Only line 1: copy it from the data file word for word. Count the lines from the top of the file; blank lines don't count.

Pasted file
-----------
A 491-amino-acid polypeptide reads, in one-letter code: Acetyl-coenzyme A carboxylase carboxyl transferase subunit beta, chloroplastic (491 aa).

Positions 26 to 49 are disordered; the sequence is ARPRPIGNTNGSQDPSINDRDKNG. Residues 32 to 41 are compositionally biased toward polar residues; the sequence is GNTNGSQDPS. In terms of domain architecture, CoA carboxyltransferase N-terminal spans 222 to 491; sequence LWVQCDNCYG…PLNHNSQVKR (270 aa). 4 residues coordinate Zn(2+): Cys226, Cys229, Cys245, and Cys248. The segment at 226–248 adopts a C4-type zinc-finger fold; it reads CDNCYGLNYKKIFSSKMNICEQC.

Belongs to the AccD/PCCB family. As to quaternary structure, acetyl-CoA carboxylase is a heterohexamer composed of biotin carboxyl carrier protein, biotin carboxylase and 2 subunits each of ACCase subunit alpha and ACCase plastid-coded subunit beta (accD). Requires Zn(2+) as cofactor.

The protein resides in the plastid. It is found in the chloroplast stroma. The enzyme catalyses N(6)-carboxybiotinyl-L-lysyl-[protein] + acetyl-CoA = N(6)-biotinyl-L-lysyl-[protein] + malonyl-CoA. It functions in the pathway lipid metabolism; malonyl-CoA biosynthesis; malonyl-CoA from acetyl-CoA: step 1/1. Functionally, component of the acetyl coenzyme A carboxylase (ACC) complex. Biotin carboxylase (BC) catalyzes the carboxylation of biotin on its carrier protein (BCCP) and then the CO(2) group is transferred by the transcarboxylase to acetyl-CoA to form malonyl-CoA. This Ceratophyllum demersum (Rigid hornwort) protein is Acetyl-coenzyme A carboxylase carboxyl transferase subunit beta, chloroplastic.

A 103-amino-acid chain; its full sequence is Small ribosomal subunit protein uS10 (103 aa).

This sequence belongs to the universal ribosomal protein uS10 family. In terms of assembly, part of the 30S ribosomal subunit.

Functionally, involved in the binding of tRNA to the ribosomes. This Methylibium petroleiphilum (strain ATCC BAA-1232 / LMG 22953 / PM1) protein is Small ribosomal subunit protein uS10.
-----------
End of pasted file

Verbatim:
A 491-amino-acid polypeptide reads, in one-letter code: Acetyl-coenzyme A carboxylase carboxyl transferase subunit beta, chloroplastic (491 aa).